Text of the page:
Wednesday, January 5, 2011

more on endgames

Thought I'd pick up on Townsend's comments on my last post--

Over drinks with my neighbors, I told the story of how I ran off with a group of jugglers when I was in college. The story is wild—and they wondered whether I’d ever written about it. I told them it was more memoir than story, and we got into a discussion on how these differ. – Ultimately we decided that it has to do with the ending. In Memoir, the end is predetermined by the truth: what actually happened. In Fiction, it is up to the author to invent an end.

An unsatisfying ending can cause you to hurl a book you’ve been reading across a room, disappointed and betrayed. So as a writer, how do you know if an ending is “right” for the story? In my real-life juggler story, I stayed with them one summer, came back to finish college and remain close friends with them to this day. That’s real, but in fiction, that’s pretty boring. Despite some extremely colorful characters, lush settings, and some really nutty events, the story would never work as a novel. I pose the question to you: how do you know if an ending is “right”?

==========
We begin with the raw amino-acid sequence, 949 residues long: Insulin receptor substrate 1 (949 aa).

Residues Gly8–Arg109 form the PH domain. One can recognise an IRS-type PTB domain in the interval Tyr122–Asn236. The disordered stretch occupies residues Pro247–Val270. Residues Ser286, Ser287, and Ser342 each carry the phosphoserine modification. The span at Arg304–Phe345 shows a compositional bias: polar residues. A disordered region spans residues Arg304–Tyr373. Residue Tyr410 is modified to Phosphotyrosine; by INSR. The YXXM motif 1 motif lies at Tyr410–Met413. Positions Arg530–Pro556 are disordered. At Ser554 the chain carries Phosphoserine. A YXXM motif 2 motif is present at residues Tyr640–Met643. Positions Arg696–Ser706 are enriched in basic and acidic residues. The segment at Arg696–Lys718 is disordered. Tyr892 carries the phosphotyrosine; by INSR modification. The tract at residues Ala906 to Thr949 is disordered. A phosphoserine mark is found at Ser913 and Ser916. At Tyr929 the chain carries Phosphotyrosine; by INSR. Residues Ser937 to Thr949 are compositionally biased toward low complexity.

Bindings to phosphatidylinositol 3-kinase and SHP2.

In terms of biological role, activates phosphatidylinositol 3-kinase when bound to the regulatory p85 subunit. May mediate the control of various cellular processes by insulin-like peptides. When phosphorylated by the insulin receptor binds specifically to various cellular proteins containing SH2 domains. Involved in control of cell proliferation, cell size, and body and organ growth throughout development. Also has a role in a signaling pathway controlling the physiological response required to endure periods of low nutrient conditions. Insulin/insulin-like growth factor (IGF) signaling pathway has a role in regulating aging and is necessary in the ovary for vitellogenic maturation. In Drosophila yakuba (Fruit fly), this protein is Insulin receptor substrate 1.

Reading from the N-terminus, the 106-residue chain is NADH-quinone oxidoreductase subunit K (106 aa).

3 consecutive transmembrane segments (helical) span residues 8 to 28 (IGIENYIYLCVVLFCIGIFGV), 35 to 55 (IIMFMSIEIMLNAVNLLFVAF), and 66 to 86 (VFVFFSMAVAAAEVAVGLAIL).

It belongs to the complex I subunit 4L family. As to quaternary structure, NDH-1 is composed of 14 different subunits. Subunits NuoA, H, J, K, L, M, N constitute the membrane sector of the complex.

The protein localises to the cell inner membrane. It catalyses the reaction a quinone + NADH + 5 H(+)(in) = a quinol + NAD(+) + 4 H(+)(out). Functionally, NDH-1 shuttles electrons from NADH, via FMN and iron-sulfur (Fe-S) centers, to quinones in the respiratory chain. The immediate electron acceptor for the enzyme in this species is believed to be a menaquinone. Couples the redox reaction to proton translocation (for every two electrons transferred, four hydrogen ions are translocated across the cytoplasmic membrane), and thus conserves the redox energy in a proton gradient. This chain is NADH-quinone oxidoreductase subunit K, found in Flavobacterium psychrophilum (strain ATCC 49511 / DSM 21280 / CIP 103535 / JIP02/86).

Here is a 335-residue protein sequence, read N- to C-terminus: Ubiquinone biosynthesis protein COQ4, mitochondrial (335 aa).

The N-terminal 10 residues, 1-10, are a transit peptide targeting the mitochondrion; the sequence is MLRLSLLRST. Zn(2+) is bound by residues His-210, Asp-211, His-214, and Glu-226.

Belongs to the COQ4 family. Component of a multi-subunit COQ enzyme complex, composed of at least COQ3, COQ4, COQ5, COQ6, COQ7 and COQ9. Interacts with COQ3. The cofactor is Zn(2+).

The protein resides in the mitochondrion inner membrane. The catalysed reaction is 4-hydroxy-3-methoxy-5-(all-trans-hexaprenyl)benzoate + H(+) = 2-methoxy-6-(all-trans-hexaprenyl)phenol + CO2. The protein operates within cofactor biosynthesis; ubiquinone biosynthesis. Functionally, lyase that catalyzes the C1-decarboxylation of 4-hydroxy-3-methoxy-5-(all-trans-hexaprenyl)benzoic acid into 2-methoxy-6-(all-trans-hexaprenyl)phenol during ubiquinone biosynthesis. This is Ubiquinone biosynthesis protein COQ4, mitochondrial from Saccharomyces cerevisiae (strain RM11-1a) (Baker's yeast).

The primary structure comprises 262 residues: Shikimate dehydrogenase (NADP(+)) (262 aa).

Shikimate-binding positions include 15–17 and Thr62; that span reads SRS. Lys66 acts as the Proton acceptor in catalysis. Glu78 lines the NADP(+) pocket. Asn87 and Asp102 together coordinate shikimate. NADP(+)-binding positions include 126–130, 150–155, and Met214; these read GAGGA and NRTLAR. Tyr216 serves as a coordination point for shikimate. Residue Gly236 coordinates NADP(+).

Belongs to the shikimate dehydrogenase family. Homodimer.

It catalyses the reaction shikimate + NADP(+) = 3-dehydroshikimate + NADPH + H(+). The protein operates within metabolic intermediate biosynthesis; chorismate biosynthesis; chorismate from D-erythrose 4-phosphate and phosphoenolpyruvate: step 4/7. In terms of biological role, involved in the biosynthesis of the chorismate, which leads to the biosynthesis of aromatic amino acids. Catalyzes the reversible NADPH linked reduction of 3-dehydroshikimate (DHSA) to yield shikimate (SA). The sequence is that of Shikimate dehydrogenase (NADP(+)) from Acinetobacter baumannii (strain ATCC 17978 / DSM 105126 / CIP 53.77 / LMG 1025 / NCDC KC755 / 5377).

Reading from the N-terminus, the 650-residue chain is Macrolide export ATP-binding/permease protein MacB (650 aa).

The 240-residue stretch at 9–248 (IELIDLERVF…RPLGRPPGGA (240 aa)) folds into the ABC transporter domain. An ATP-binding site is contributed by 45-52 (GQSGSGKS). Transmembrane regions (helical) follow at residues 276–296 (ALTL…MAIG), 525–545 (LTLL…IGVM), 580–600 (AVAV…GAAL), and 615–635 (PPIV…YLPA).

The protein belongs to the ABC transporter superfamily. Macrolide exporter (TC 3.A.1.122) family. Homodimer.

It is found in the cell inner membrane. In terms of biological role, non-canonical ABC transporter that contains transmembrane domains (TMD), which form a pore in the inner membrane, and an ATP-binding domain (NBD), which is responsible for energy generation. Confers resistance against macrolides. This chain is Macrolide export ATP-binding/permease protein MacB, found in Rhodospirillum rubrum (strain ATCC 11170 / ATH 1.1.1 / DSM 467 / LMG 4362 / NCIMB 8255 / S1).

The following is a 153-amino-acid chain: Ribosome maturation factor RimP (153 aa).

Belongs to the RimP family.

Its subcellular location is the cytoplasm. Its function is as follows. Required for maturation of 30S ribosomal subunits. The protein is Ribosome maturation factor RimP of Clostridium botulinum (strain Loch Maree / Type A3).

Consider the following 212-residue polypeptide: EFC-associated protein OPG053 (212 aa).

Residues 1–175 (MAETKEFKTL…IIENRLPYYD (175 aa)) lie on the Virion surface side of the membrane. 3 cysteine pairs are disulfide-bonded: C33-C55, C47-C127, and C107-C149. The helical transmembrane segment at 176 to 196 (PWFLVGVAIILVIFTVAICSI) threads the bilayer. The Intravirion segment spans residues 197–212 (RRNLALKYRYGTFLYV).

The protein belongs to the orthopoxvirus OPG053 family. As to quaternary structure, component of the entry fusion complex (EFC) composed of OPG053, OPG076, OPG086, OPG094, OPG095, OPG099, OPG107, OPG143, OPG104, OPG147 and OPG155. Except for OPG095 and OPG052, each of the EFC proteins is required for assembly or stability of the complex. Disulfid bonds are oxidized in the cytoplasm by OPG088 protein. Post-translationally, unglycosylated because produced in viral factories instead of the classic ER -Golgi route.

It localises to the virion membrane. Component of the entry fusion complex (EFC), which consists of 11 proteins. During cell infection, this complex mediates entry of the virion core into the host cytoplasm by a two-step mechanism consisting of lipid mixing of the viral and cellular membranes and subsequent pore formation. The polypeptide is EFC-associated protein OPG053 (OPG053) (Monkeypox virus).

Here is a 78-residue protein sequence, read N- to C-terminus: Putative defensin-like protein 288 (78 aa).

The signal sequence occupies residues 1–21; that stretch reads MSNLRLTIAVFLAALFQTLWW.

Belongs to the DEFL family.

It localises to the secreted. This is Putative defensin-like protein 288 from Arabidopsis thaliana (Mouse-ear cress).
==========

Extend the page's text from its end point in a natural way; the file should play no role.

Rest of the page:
1 comment:

Townsend said...

At the risk of making this a dialogue rather than a blogalogue, I think you answered the question in your first post: did you remember the ending the next day, or the day after.

And with the juggler story, why wouldn't you have used that talent to escape your capture by the Estonian secret police?